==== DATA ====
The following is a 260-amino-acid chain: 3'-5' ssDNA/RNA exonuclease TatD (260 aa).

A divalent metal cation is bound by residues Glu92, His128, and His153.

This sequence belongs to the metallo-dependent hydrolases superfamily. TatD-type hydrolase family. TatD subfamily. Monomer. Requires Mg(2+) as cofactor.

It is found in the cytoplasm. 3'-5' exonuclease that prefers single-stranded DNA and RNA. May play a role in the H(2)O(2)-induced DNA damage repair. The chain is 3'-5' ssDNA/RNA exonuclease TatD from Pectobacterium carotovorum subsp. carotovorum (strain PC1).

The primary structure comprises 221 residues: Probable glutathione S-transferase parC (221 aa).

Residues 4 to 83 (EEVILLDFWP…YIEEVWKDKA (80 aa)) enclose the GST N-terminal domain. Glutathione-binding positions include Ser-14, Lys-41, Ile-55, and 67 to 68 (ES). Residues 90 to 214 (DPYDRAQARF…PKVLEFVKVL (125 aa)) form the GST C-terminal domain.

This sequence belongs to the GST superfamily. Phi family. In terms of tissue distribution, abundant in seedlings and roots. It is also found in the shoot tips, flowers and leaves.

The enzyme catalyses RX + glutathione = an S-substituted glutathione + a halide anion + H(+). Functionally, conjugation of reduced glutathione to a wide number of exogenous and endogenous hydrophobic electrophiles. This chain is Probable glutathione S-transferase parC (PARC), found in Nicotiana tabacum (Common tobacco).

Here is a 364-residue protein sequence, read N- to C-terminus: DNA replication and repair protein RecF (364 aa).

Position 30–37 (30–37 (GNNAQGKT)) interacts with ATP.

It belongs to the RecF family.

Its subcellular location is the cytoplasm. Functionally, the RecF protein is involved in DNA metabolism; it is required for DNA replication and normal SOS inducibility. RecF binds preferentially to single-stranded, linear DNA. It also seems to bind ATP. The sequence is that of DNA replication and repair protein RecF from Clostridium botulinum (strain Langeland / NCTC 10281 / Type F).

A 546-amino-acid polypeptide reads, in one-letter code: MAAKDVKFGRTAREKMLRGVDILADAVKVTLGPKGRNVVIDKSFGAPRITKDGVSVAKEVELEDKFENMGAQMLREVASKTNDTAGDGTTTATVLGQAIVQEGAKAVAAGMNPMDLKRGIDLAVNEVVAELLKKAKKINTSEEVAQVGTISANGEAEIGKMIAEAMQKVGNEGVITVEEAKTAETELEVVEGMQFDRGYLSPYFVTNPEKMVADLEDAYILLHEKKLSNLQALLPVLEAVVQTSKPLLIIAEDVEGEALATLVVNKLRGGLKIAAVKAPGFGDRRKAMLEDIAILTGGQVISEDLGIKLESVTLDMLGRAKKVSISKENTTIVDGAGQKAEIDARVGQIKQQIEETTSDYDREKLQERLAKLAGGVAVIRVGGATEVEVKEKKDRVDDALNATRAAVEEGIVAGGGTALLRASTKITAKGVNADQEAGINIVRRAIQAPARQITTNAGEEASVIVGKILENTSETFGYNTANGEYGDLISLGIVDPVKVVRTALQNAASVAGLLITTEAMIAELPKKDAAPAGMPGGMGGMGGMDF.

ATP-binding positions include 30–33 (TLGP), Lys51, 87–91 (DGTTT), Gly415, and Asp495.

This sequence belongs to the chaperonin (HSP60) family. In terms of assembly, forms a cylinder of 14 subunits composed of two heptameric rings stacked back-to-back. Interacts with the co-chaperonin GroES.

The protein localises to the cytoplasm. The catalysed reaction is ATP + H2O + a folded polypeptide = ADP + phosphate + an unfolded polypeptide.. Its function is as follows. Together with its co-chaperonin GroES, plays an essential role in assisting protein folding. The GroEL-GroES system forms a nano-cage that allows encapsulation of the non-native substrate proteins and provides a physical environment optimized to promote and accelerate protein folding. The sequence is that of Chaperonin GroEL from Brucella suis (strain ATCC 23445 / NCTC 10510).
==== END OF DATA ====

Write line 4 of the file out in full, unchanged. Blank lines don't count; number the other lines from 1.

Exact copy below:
It is found in the cytoplasm. 3'-5' exonuclease that prefers single-stranded DNA and RNA. May play a role in the H(2)O(2)-induced DNA damage repair. The chain is 3'-5' ssDNA/RNA exonuclease TatD from Pectobacterium carotovorum subsp. carotovorum (strain PC1).